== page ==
STEVEN HERMAN VS ASAHI BANK LAWSUIT
Japan's foreigners fight back against widespread bias
They say they're denied access to loans, baths, bars
USA Today (March 8, 2000) Page 24A
By Peter Hadfield
Special for USA TODAY
TOKYO -- Americans living in Japan are hitting back at what they say
is the country's deeply embedded discrimination against foreigners.
Many are closely watching the case of Steven Herman, an American
broadcast journalist, who is suing Asahi Bank for turning him down
last year for a loan to buy a town house. Others have joined in an
effort to end discrimination against foreigners at some of the
hot-spring baths that Japanese cherish. If the challenges succeed,
it's likely there will be similar efforts made to open up the many
bars, restaurants and stores that try to keep out foreigners.
Herman is chairman of Foreign Press in Japan, which promotes freedom
of the foreign news media. He has lived in Japan for 10 years and says
he has a good credit record. At the time of his application, he was
engaged (now married) to a Japanese citizen. He declined to discuss
his salary but says he has a stable income that is ''comfortably
double'' that of a Japanese manager of his age. Such a manager would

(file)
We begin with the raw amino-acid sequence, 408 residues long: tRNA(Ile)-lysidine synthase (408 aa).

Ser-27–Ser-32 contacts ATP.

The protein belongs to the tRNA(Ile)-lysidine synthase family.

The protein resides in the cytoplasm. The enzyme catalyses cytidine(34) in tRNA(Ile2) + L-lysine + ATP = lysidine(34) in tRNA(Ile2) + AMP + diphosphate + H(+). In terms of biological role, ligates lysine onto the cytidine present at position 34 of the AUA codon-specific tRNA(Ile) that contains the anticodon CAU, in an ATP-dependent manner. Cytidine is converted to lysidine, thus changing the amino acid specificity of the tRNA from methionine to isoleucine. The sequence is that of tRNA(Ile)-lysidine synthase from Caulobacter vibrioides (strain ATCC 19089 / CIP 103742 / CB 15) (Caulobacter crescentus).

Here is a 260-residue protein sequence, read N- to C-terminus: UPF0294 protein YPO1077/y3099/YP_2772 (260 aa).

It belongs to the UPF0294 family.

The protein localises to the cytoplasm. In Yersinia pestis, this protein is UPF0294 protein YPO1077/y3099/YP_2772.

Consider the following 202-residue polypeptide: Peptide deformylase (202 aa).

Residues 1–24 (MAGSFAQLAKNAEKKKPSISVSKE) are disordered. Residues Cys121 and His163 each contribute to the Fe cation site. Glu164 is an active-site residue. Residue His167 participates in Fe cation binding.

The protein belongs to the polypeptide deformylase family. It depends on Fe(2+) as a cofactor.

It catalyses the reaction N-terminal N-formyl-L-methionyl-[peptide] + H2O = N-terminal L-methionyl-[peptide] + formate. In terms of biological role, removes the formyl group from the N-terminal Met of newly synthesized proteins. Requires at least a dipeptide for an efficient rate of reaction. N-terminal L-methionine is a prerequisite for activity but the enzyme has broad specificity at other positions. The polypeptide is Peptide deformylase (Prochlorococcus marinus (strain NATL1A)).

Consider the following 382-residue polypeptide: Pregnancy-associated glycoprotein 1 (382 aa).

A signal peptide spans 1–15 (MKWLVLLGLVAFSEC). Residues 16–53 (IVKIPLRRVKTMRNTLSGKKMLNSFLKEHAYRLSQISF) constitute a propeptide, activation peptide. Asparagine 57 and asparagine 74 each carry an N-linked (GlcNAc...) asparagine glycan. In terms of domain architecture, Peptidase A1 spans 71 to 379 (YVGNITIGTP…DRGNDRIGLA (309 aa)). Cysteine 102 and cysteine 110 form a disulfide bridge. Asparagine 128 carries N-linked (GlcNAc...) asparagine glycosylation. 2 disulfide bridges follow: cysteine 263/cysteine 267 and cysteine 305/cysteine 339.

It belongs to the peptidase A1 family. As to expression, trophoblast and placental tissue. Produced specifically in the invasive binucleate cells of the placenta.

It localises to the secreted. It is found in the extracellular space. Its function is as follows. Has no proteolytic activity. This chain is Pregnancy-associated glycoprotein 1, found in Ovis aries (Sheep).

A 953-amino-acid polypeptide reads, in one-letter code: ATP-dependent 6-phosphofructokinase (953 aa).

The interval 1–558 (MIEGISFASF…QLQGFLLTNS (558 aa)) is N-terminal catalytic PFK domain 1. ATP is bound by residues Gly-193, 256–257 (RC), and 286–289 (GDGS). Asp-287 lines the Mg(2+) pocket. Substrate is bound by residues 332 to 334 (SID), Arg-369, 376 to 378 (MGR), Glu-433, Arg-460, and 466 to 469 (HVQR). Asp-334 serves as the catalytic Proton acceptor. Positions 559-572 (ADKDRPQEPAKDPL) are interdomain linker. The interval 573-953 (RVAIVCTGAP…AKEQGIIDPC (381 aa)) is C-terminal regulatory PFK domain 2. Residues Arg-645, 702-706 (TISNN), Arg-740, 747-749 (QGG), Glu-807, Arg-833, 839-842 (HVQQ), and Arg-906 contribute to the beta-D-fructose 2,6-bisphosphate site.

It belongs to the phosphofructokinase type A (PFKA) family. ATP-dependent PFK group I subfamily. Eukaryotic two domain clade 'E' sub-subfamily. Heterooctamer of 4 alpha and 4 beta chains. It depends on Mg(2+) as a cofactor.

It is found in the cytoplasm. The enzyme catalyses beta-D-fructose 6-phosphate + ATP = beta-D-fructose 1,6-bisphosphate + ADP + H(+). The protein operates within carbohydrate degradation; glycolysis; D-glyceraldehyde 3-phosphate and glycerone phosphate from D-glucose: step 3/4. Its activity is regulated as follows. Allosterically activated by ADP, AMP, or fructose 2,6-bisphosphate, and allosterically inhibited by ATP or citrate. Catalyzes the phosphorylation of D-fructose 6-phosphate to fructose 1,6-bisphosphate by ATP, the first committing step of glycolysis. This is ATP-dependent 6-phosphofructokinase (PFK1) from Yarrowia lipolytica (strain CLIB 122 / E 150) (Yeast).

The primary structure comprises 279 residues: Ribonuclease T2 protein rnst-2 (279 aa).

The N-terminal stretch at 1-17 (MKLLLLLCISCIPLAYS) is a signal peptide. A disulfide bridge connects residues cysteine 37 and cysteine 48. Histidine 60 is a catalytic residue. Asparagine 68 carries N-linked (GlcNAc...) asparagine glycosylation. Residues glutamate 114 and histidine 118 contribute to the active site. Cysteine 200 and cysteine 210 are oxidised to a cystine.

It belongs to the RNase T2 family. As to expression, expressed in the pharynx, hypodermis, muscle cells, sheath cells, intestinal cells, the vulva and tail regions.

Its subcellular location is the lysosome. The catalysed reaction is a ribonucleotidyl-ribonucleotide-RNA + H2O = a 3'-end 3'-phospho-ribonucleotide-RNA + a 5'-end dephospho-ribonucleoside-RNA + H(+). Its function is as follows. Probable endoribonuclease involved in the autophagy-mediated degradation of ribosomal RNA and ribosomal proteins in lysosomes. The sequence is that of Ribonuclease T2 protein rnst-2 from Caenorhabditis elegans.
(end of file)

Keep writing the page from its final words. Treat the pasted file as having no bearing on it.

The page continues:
earn the equivalent of about $100,000. That salary that doesn't go
nearly as far here, in one of the world's most expensive cities, as it
would in most U.S. cities.
''The bank wouldn't even accept the application,'' says Herman, 40, a
Nevadan. ''They say they have a secret manual that forbids them from
accepting an application from anyone who is not a citizen or a
resident of Japan.'' A bank spokesman declined to comment.
In the past, American residents -- who number around 100,000 of a
foreign population of about 1.2 million -- have accepted this kind of
discrimination as part of daily life. Many credit companies and real
estate agents have a policy of not dealing with gaijin, a term that
means ''outside person'' or non-Japanese.
University lecturers from abroad complain that their contracts offer
few of the benefits enjoyed by Japanese colleagues. Bars, hotels and
other establishments often post ''No foreigners'' signs on their
doors. In one humorous twist, a bar in Tokyo's nightlife district of
Shinjuku once had a sign that read: ''Club International -- No
Foreign residents say the government's attempts in the past decade to
encourage kokusaika, or internationalization, to integrate Japan with
the global community, is not backed up with laws. ''The Japanese
market decided to accept goods and investment from abroad,'' says
Yasushi Higashizawa, a human-rights lawyer who is handling Herman's
lawsuit. ''But I don't think Japan decided to accept people from
abroad. The system didn't adjust to living with them.''
Japan's Constitution, written in English with the help of American
occupying forces in 1946, is contradictory on the subject. The
English-language version says ''all of the people are equal under the
law and there shall be no discrimination in political, economic or
social relations because of race, creed, sex, social status or family
origin.'' However, the Japanese version renders ''people'' as kokumin,
or citizens. It implicitly excludes non-Japanese.
Now, Higashizawa says, the social and political system is under